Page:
He Said, She Said at the Movies: Deliver Us From Evil Review - WSLS 10 NBC in Roanoke/Lynchburg Va

He Said, She Said at the Movies: Deliver Us From Evil Review

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I promised you I would go see “Tammy” this week, but the reviews have been terrible and I don’t think I could risk seeing something as awful as “Transformers: Age of Extinction” back to back. So I switched gears and went to see “Deliver Us From Evil”, which tells the story of NYPD officer Ralph Sarchie (a real person played by Eric Bana in the movie) who investigates a series of crimes that seem to involve powers greater than man. He ends up joining forces with an unconventional priest (Edgar Ramirez) to combat demonic possession. Horror movies in my opinion are unfairly scrutinized by critics. Too much emphasis is placed on critique of the story and character development. Does anyone really think they know Laurie Strode from Halloween (Jamie Lee Curtis)? She’s a normal babysitter who fights against evil to do the right thing. She’s relatable and as far as I’m concerned if you deliver good scares and you have a believable enough protagonist, that’s enough for me. This isn’t existential cinema. There’s a reason Woody Allen doesn’t do horror.

It’s a watered down genre, I’ll give critics that. But there are some innovative filmmakers out there making scary movies and “Deliver Us From Evil” features one of the best around. Directed by Scott Derrickson, who helmed “Sinister,” another solid horror film recently, “Deliver Us From Evil” is a confident, well-edited and legitimately scary movie. That’s the point right? We want horror movies to scare us. Yes, the movie features some old cop movie clichés and procedural drama that would be tired if this were a run of the mill police drama. But it’s not. It’s a movie with incredible tension, terrifying atmosphere and grounded performances, led by the consistent Eric Bana and the beautiful and surprisingly talented actress Olivia Munn (this isn’t the G4TV host anymore, she can act). Joel McHale, yes Joel McHale “The Soup” host plays his partner. While he isn’t asked to do much real acting, he provides much needed comedic relief for a film that doesn’t mess around. “Deliver Us From Evil” is relentless.

Earlier this week, I highlighted an example of a movie where being relentless can be a bad thing i.e. the excessive explosions in Transformers 4. Here, the movie is relentless in its pacing and energy. I can’t remember a single scene in this movie where I wasn’t squirming, and I’m man enough to admit I let out more than a few effeminate squeals. Derrickson films the majority of the scenes in poor lighting and he’s not afraid to pull out the music all together, leaving only the rustling of shoes and environmental sounds. Then, when the scare happens and the volume is ratcheted up a few notches, it really packs a punch when it hits the audience. If a movie is constantly loud, or relies too heavily on music, it’s pretty hard to build any tension or suspense.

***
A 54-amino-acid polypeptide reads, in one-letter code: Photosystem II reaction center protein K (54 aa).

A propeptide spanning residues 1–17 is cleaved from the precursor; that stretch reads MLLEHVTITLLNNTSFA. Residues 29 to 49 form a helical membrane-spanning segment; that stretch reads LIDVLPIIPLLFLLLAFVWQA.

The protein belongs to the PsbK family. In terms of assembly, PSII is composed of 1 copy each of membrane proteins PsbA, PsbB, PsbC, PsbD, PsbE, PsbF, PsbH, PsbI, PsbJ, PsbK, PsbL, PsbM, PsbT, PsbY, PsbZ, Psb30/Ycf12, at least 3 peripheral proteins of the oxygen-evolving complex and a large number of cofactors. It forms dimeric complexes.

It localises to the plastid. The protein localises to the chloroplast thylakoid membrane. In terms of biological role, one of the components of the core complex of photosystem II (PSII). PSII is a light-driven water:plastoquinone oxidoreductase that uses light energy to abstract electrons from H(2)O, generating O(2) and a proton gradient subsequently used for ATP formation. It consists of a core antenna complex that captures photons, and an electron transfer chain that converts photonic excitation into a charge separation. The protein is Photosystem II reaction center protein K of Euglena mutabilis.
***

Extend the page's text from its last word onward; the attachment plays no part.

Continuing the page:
This isn’t a strictly gory film. It builds fear through perfectly timed scares and a story grounded in reality. Having said that it’s a hard R movie, and parents should steer their kids away from this one. ADULTS ONLY. Even at age 25, I found myself looking for the exits, my heart pounding so loud I could hear it over the movie at certain points. I don’t know how much of the movie is based on actual events. Sure, Ralph Sarchie is a real guy and he’s now a demonologist after retiring from the force. That much is true. I’m sure Derrickson took some of the elements of cases Sarchie worked on with the NYPD and exaggerated them to make a good movie. That’s how it works folks. Sometimes the facts are boring, and I get annoyed when people complain the director took too many liberties with the true story. I doubt a lot of this stuff actually happened, but I plan on reading Sarchie’s book to find out. As a movie, it really works and I hope Derrickson continues to be a force in a genre lacking creativity. Here’s hoping more surprises are in store for 2014. FULL PRICE.

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